This is a stark pungent ground reality that it votes its masters want it to vote, as its own will counts for nothing. But it gets no attention, no mention even in the prattle of the self-styled rights-watchdogs, puffed up intellectual luminaries, advocacy NGOs that are mostly foreign funded and media lights parading themselves to be great champions of democracy. What electoral reforms could really be worth if this mass scale disenfranchisement is not put paid to and a surging impoverished, the downtrodden and the enslaved is not inducted effectively in the polls process? It is clearly the land reforms that can do the miracle of empowering the disempowered in a whole lot. But has anyone ever heard of voices talking about land reforms coming from political parties’ offices or media studios or heard of seminars being held by the civil society groups?

In western democracies, there is element of meritocracy whereby those belonging to middle class can also reach higher echelons of power. Former prime minister of Britain Johan Major was son of a dancer/circus performer, and Germany’s Chancellor Angela Merkel had worked as a chemist in Central Institute of Physical Chemistry. Anyhow, democracy is a form of government in which the supreme power is vested in the people, and exercised directly by them or by their elected representatives under a free electoral system. Abraham Lincoln defined democracy as ‘government of the people, by the people’ for the people’. However, he was candid when he said: “Elections belong to the people. It’s their decision. If they decide to turn their back on the fire and burn their behinds, then they will just have to sit on their blisters.” People in Pakistan are losing faith in the system, which does not address their problems.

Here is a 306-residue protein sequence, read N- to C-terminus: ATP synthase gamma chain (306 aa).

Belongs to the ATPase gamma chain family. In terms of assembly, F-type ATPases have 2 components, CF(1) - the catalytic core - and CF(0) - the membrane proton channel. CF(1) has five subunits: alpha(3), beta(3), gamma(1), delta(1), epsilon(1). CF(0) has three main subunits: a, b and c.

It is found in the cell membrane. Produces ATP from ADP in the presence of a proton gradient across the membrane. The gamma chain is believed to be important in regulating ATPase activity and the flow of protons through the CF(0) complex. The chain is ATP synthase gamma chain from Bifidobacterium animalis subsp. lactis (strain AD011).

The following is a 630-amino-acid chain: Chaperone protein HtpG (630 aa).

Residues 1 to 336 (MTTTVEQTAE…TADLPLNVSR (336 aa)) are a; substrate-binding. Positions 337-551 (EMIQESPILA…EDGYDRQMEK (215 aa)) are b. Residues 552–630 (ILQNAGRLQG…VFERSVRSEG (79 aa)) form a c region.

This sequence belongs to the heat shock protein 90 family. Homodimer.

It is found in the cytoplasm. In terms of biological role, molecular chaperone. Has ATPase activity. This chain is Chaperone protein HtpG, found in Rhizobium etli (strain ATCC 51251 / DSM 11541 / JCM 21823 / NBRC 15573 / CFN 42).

Today, economic disparity, socio-economic injustice, political instability, internecine conflicts between politicians, rampant corruption, rising crime rate, target killings, energy crisis and ineffective criminal justice system, especially in lower courts, are the challenges facing the nation. These challenges need to be met through unity and harmony between the pillars of the state with their collective wisdom. They should at least adhere to the principles laid down by the architects of western democracy to care for the common man by providing jobs, health care and equal opportunities to all. They should help the people living in the gloom of stalking poverty, squalor, want and deprivation. However, they are neither in focus of the ruling elite nor by the anchorpersons, analysts and intellectuals who more often than not highlight the elites’ grouses rather than highlighting the grievances of the have-nots and the downtrodden.

Politics is the process through which communities and civil societies pursue collective goals and resolve the contradictions, disagreements and or socio-political conflicts. Unfortunately, Pakistani democracy depicts different ground reality, as voters after having elected their representatives virtually become subjects of powerful elite who ride a rough shod over them and shatter all hopes of voters by neglecting their problems, financial difficulties and psychological distress. Promises made during election campaign are forgotten, while perks of public offices are fully enjoyed. Because of flawed policies, it has become difficult for the majority of the people to keep their body and soul together. That point besides, the political grandees could not stomach a local governments system, simply fearing end to its monopoly on politics and power finally. This cry for electoral reforms is thus not to empower commoners but to make electoral system more satisfying to oligarchs.

 

The writer is a freelance columnist. He can be reached at mjamil1938@hotmail.com